As India is gearing up, to become a $5 Trillion economy by the middle of the current decade, one of the best approaches to achieve this goal, would be to identify enablers and create an ecosystem that would integrate more women into the economy as true economic participants. A specific low-hanging fruit, that could be plucked, to add to a country’s social and economic development, would be to include a major percentage of women of working age, in the workforce. It is certainly high-time, that Regulators and Policy Makers, understand the gaps in the current set of policies and how the much-needed policy changes, will play an important role in enabling more women not only to enter but to sustain the workplace. Policies such as parental leave, workplace harassment, pay parity, board representation, etc., have been introduced over the decades to enable equitable opportunities for women across countries. India still needs to scale up its current policies to match the best-in-class countries, so that the country stands to benefit from increased participation of women economic contributors.

I fully subscribe to having reservations in every sector, for women, to create a potential women presence that offers prospects of diversity and other governance benefits. The persistent under-representation of women in political life and decision-making has led to a democratic deficit in India. The discrimination that women face in their daily lives, hinders them from demonstrating their full potential and excludes them from benefitting equally from the development process. Government should encourage inclusiveness and participation from all its citizens, irrespective of caste, creed, or gender so that men and women have the opportunity to influence the institutions and policies that affect their lives.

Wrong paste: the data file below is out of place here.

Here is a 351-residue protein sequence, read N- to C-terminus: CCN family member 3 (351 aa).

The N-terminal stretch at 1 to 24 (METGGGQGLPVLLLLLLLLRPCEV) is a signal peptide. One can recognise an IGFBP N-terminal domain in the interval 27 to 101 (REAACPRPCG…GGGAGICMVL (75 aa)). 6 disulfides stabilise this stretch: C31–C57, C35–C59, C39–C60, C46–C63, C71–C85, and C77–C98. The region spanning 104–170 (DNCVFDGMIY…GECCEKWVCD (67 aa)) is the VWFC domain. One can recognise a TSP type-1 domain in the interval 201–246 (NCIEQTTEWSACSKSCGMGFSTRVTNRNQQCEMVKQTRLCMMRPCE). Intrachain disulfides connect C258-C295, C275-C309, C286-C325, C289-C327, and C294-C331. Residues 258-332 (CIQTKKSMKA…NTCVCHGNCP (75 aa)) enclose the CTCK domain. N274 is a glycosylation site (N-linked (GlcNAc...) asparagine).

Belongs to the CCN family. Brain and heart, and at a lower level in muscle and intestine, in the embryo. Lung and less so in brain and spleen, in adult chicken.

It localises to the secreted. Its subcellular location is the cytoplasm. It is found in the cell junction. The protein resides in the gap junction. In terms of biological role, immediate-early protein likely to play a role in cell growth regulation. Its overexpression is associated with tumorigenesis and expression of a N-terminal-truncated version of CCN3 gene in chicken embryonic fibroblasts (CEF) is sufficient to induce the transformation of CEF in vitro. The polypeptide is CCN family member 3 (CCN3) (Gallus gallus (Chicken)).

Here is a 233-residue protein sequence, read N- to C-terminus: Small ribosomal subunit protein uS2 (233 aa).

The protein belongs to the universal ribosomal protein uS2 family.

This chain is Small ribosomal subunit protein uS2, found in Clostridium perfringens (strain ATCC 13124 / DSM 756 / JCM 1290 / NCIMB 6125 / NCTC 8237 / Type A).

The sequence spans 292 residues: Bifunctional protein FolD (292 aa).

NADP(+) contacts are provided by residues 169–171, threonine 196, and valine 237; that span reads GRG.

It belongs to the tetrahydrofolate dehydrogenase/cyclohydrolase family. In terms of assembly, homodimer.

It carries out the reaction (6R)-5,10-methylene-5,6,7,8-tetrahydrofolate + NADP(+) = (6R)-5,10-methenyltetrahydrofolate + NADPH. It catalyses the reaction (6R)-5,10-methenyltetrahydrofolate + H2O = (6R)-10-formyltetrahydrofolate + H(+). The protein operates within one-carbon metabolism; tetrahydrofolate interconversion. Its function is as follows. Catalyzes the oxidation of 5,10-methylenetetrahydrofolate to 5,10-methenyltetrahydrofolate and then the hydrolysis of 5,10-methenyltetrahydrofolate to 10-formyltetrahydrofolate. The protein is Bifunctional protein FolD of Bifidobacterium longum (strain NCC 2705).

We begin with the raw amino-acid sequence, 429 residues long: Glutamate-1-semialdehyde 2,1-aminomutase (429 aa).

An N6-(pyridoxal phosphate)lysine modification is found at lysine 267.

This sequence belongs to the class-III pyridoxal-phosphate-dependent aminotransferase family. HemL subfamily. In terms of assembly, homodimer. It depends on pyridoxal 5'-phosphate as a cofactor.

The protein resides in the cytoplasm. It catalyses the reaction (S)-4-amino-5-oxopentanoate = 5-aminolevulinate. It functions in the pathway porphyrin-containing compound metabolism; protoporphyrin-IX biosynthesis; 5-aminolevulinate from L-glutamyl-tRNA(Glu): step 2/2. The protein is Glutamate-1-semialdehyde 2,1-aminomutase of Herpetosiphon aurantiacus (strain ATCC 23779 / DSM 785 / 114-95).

Women are still ill-informed about their rights and as a result, cannot stand up for themselves when discriminated against. All stakeholders such as the government, private sector, and communities should ensure that there is widespread awareness among women regarding rights and policies that affect them. In this aspect the current government’s push to pass the landmark Women’s Reservation Bill, 2023, will constitutionally entrench women’s representation in the government, leading to a revolutionary shift in women participation and gender parity in the country. Women should no longer be treated as a minority segment by society and should be given access to resources, rights, and other entitlements as their male counterparts. They should be equally represented in decision-making whether in the household or the public sphere. Bridging the gap between women’s economic and political activity and their decision-making ability would help in minimizing gender disparities.

Despite not having a level playing field, there are numerous role models among women, who have succeeded to the pinnacles of their career and personal lives, to stand as shining examples that women can achieve anything if they set their minds on it. Around the world, as well as in India an abundance of female leadership has been exhibited in the corporate sector, politics, and society, in recent times.

The theme for the International Women’s Day, 2023 is “DigitALL: Innovation and Technology for Gender Equality.” The significance of transformative technologies along with digital education in helping to bridge the divide is large as it would enable more women to become economically independent, leading them to become economic contributors. Women professionals and women entrepreneurs can play a substantial role in this area to allow our country to realize its developmental potential. ‘An Empowered Woman leads to an Empowered Nation’ and I sincerely hope that societies, countries, and corporates come together, to detract the conclusion made by the Global Gender Gap Report, 2023

“None of us will see gender parity in our lifetimes, as it would take another 131 years”